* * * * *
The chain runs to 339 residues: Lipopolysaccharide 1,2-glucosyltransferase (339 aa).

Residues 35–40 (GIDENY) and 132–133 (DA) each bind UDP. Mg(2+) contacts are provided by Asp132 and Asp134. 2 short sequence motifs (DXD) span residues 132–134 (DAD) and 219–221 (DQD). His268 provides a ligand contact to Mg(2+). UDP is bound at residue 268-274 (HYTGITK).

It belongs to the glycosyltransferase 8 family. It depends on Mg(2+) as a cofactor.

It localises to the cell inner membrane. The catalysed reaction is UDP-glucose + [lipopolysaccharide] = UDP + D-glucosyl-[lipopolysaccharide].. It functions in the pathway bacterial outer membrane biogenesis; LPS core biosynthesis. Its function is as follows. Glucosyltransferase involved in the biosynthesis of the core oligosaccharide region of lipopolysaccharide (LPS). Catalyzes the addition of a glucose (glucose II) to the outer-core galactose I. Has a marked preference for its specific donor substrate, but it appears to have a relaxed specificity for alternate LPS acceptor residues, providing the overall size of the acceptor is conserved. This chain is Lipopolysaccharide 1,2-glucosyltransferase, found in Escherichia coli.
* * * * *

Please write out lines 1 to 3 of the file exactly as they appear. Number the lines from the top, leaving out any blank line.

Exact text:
The chain runs to 339 residues: Lipopolysaccharide 1,2-glucosyltransferase (339 aa).

Residues 35–40 (GIDENY) and 132–133 (DA) each bind UDP. Mg(2+) contacts are provided by Asp132 and Asp134. 2 short sequence motifs (DXD) span residues 132–134 (DAD) and 219–221 (DQD). His268 provides a ligand contact to Mg(2+). UDP is bound at residue 268-274 (HYTGITK).

It belongs to the glycosyltransferase 8 family. It depends on Mg(2+) as a cofactor.